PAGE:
Biofuel upstart Kior has an annual meeting scheduled for next month in Houston Texas, in which shareholders will vote on such issues like electing seven people to the Board of Directors (one of those is Condoleezza Rice), as well as approving the compensation of Kior’s executives. Just some pretty basic stuff.
And the Kior letter to shareholders starts out in the usual way, asking shareholders to make sure to vote:
Your vote is important. Whether or not you plan to attend the meeting, we hope that you will vote as soon as possible.
But then a few pages into the SEC filing you get into the funny thing about Kior. It’s dominated by its investor, the venture firm run by Vinod Khosla, Khosla Ventures, which owns 80.5 percent of the total voting power. It’s officially a “controlled company” under The Nasdaq Global Select Market corporate governance standards.
Most of that voting control is through its 46.2 million class B shares (which are equal to ten votes per share). Class A shares only get one vote per share. No other entities own even close to that amount of class B shares — they’re like those invincibility stars on Super Mario: you got some of those and no one can touch you.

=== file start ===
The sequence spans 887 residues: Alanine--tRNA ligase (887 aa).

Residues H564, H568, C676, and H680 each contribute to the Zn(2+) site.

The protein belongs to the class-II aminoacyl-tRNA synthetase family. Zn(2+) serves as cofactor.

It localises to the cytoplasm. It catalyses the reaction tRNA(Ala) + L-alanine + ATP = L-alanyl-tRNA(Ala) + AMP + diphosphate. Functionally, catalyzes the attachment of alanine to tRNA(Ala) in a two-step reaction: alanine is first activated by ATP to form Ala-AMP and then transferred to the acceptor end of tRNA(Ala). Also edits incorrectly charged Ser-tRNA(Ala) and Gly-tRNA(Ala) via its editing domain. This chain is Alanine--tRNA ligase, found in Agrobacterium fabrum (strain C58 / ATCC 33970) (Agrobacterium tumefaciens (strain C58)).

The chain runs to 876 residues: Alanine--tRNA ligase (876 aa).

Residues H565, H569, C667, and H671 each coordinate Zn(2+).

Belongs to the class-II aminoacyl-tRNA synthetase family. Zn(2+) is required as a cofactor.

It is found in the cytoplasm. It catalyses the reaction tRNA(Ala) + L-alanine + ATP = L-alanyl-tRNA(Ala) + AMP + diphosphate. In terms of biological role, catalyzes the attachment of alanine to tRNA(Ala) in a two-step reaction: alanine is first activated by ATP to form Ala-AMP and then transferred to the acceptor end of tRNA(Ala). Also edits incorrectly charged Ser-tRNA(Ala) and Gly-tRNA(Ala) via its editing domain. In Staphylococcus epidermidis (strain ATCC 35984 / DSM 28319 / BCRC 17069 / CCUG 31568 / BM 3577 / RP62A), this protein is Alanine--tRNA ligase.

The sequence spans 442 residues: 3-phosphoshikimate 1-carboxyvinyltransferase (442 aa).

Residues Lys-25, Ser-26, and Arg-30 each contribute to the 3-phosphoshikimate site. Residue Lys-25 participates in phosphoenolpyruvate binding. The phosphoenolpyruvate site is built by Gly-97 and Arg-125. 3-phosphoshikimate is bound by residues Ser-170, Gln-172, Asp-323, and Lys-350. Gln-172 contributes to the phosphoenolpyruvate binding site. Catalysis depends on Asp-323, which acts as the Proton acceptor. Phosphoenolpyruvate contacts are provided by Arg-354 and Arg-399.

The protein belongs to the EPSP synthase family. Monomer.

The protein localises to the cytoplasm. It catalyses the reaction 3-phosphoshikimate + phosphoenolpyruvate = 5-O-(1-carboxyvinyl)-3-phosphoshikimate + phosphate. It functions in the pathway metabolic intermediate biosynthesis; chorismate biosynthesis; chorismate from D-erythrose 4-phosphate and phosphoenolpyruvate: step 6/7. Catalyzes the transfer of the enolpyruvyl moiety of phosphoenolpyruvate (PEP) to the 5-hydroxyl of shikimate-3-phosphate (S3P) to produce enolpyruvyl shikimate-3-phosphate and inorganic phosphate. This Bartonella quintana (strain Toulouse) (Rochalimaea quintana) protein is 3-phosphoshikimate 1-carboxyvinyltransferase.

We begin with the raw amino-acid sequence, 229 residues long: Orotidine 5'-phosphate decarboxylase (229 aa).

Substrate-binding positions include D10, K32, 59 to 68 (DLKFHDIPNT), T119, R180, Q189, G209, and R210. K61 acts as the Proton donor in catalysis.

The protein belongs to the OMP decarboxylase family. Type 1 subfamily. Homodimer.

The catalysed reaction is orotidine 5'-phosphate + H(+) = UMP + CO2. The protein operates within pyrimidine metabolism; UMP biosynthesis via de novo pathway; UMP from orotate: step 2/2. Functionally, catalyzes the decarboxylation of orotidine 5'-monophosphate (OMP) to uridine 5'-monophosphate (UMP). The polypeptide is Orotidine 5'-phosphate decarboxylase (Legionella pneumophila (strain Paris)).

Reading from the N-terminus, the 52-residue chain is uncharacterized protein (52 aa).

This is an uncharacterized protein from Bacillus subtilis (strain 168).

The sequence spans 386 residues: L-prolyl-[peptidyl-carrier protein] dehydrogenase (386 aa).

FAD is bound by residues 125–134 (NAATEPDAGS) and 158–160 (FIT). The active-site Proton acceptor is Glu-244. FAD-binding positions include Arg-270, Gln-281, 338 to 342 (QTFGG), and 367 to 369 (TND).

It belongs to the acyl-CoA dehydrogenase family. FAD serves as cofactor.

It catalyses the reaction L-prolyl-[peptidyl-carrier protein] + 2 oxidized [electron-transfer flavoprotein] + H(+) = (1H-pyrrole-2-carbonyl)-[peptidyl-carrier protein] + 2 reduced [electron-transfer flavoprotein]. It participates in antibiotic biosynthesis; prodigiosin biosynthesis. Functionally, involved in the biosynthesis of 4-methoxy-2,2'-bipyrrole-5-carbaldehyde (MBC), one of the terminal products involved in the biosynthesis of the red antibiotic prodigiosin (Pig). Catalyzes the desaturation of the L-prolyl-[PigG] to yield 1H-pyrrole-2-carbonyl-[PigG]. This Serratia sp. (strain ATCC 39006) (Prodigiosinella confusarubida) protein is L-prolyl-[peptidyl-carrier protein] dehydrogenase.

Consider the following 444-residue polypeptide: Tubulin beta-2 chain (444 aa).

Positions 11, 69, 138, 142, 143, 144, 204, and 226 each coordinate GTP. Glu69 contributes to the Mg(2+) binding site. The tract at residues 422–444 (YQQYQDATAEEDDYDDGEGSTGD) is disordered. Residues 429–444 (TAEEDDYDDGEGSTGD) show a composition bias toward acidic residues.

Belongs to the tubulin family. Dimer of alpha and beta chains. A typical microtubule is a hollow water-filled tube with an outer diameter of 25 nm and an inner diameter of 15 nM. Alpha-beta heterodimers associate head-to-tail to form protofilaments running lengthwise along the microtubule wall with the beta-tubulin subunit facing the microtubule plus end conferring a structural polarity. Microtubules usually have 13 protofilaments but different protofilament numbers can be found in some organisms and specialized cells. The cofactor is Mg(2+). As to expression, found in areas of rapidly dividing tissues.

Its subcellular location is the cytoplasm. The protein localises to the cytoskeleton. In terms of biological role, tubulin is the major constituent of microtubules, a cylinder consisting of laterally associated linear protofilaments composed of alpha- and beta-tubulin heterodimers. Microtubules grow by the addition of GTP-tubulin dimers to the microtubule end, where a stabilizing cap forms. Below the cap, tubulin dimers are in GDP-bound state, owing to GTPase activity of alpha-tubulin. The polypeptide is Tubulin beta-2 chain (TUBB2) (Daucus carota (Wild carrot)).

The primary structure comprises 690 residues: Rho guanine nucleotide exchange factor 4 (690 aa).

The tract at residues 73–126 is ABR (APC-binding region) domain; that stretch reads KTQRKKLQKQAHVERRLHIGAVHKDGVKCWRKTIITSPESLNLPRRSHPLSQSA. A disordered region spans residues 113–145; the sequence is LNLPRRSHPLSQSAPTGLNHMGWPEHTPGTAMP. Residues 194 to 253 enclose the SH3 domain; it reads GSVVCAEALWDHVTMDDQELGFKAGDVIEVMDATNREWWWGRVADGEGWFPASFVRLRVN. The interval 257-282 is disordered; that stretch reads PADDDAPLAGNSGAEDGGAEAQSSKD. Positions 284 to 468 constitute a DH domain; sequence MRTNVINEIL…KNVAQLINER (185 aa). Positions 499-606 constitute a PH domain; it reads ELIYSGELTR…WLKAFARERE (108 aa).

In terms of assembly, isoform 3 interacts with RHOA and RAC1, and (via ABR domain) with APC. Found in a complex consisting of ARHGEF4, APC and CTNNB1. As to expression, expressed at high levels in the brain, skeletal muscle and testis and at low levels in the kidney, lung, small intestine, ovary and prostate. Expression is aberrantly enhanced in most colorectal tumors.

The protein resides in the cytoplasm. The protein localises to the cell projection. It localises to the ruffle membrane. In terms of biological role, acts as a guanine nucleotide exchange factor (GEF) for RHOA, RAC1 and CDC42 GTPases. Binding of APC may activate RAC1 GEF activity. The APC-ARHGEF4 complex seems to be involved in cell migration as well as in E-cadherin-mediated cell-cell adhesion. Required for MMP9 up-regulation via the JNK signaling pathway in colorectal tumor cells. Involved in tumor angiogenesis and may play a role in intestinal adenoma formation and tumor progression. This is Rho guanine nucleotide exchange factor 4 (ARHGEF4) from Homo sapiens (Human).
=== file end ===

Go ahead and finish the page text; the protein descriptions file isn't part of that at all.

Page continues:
Scroll down a few pages and it says:
The vote of the shares held by affiliates of Khosla Ventures is sufficient to determine the outcome of all of the proposals to be voted on at the annual meeting.
Well, that’s that. Quick, get your votes in!
Check out my long opus on Kior and the perils of cleantech investing from about a year ago: The perils of cleantech investing: KiOR & the long term, high risk view. They’ve seemed to have hit some milestones recently. Kior makes a biocrude from grass, wood and plant waste using a thermochemical process that’s been used in the oil industry for decades.